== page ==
Flooded out New Jersey residents return home to find a long road ahead

ByCrystal Cranmore and Eyewitness News WABC logo
Friday, December 22, 2023
NJ residents return home ahead of holidays after flood waters recede
Crystal Cranmore has more on the residents returning home after parts of New Jersey experienced major flooding.

LITTLE FALLS, New Jersey (WABC) -- As the floodwaters recede in Little Falls and Wayne, many are finally returning to their homes and the Red Cross is offering help.

The agency spent Friday distributing meals along with emergency supplies like clean-up kits, water and snacks.

Supplies are also available at the shelter at the Civic Center in Little Falls and the Office of Emergency Management in Wayne.

The Passaic River finally dipped below major flood stage Friday following Monday's storm that forced evacuations in northern New Jersey.

Officials say approximately 60 homes in Little Falls sustained significant water damage. For many, the damage came just as they were getting ready for the holidays.

"There's no Christmas for us," said one resident. "We're trying to just get all this stuff cleaned up and our heat restored back to our home, our washer and dryer to have my kids' clothes washed, it's a lot. It's a disaster... The whole basement is four-feet flooded, and we've been going through some difficult times. So, it's very hard throughout the holidays with the kids."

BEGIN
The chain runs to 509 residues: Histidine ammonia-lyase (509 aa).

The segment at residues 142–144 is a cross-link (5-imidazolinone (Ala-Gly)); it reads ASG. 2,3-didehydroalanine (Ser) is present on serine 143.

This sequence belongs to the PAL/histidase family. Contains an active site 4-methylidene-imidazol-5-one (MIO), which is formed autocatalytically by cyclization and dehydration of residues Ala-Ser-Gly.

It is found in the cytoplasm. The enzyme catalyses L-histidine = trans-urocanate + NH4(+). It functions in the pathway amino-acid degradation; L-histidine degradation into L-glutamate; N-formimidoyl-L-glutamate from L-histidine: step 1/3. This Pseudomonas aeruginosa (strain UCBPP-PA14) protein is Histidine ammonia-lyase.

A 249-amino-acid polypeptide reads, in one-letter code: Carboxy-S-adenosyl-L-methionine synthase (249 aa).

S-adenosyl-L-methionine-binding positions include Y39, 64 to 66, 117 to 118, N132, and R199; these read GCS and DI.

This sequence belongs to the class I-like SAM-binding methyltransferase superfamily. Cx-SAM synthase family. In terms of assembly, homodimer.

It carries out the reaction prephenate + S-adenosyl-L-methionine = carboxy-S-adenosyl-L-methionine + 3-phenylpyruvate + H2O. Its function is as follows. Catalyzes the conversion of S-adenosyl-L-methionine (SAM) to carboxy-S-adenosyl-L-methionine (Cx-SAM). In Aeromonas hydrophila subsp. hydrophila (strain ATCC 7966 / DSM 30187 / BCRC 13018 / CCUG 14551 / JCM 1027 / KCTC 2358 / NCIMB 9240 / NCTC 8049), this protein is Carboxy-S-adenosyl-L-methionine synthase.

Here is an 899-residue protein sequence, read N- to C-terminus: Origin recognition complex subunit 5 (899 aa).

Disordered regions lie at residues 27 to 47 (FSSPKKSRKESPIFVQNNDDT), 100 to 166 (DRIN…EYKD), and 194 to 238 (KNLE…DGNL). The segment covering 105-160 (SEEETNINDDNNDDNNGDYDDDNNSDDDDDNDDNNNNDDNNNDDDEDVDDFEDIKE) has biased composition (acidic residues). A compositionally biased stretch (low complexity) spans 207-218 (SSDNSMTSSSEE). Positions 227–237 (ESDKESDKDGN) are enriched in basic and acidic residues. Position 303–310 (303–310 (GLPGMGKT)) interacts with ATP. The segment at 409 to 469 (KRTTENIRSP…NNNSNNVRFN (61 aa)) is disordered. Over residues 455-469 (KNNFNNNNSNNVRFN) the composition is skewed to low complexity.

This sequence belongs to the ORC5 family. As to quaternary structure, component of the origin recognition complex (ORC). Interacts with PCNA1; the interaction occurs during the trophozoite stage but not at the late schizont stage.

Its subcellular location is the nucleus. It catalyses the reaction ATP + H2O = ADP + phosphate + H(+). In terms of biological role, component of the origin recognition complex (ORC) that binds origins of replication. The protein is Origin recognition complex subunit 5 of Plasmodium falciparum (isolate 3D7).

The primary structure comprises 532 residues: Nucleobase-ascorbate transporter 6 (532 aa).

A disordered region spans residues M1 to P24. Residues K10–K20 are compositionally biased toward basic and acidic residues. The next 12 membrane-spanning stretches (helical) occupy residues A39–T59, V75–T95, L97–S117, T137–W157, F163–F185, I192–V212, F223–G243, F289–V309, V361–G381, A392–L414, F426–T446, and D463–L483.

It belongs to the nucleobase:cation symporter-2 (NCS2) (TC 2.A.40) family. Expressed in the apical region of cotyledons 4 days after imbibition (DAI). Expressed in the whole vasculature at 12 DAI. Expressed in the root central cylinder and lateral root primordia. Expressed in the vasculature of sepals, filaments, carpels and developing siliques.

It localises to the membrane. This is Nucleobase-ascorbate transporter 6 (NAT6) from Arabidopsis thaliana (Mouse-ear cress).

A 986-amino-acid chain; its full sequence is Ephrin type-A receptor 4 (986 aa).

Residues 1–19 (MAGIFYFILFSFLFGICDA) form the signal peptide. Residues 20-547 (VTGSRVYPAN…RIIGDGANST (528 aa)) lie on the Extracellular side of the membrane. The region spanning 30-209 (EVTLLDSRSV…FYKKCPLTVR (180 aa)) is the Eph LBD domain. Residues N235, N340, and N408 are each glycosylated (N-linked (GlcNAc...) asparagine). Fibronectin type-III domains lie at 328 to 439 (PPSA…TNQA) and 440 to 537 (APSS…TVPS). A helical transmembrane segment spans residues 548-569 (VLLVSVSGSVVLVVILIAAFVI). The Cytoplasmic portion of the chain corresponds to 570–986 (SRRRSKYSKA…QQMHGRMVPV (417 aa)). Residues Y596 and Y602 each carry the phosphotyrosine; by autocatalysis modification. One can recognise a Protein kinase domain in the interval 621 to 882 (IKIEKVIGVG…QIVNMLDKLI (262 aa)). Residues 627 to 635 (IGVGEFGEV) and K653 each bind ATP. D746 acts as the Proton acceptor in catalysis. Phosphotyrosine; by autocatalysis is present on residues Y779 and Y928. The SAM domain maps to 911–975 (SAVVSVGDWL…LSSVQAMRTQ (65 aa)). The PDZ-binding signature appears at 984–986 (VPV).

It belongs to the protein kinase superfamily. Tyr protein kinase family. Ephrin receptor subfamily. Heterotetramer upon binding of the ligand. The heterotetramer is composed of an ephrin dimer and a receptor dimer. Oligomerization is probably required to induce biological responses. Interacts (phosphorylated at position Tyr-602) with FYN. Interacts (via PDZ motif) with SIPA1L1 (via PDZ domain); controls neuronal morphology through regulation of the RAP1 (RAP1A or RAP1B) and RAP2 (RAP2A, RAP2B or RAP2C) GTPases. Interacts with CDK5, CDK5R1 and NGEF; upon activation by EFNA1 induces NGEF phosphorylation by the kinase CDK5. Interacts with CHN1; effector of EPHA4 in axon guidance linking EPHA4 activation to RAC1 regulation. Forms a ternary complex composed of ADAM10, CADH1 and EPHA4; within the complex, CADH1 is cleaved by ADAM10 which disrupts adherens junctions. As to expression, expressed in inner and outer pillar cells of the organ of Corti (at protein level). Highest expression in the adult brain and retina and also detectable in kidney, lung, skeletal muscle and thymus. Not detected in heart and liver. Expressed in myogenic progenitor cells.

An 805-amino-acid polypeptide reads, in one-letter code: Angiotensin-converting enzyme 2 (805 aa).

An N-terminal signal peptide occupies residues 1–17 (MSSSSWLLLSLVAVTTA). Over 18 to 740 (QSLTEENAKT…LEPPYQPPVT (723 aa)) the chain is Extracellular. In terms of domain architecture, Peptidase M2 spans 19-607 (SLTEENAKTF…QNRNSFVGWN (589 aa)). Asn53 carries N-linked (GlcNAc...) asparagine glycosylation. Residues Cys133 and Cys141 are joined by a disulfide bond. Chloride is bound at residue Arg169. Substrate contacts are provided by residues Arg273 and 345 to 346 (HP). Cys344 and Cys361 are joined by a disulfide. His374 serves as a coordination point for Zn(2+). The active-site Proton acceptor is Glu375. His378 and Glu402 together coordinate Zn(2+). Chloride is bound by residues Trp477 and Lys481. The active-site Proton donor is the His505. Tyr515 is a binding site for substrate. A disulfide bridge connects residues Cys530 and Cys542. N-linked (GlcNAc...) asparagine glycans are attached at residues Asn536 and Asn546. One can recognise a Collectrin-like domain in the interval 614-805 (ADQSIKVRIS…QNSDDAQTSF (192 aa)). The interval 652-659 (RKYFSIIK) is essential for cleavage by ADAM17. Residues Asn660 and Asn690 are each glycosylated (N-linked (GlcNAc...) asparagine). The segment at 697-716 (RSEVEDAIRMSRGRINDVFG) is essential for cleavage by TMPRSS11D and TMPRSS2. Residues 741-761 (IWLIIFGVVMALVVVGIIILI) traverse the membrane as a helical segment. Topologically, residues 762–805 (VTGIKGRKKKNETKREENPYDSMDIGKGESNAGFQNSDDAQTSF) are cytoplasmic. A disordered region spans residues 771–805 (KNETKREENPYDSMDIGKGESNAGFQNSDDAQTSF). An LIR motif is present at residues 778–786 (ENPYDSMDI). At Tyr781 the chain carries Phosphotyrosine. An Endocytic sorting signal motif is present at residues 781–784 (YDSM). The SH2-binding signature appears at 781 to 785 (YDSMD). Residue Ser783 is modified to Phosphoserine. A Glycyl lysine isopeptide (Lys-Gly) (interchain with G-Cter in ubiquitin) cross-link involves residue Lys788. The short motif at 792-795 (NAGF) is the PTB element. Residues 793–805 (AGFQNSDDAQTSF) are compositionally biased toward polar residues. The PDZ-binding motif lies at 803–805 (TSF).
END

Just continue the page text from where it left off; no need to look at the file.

But even after the holidays pass, residents will still be in recovery from the storm. The mayor of Little Falls is looking ahead to prevent this kind of damage from happening again.

"I've always said there's no good time to be flooded, but this is a particularly bad time of year, especially with those that have young kids in their homes. You know, having to not being able to wake up in your home on Christmas morning is a terrible feeling," said James Damiano, mayor of Little Falls. "Finding more federal funding to do home elevations is going to be critical for this neighborhood."

Mayor Damiano posted an update on his Facebook page on Thursday afternoon.

Meanwhile, the Little Falls Police Department is providing updates on who can return home on its social media accounts.

The governor announced new ways to protect people from what he calls "flood risks brought by climate change." When buying or renting, owners must disclose prior flooding problems first.

But that does nothing for the thousands of people effected by current flood waters.

"I've got to replace everything," Little Falls resident Eddie Asaad said.

Asaad is distraught over the loss in his basement, and his insurance is only covering about half his stay at a hotel.

"I know I'll stay longer. It's the holidays and everyone won't be out," he said.

The community in Little Falls is trying to keep afloat even as the flood waters attempted to wash their holiday spirits away. Residents have come together to donate toys for families now focused on recovering.

"Just to know that they don't have to worry if their package didn't come, if something was flooded out in their home, just to know that they have a few things to open on that morning I think will just make a huge difference," said Councilwoman Christine Hablitz.

Anyone who needs toys or is looking to donate is asked to contact Councilwoman Hablitz at chablitz@lfnj.com.

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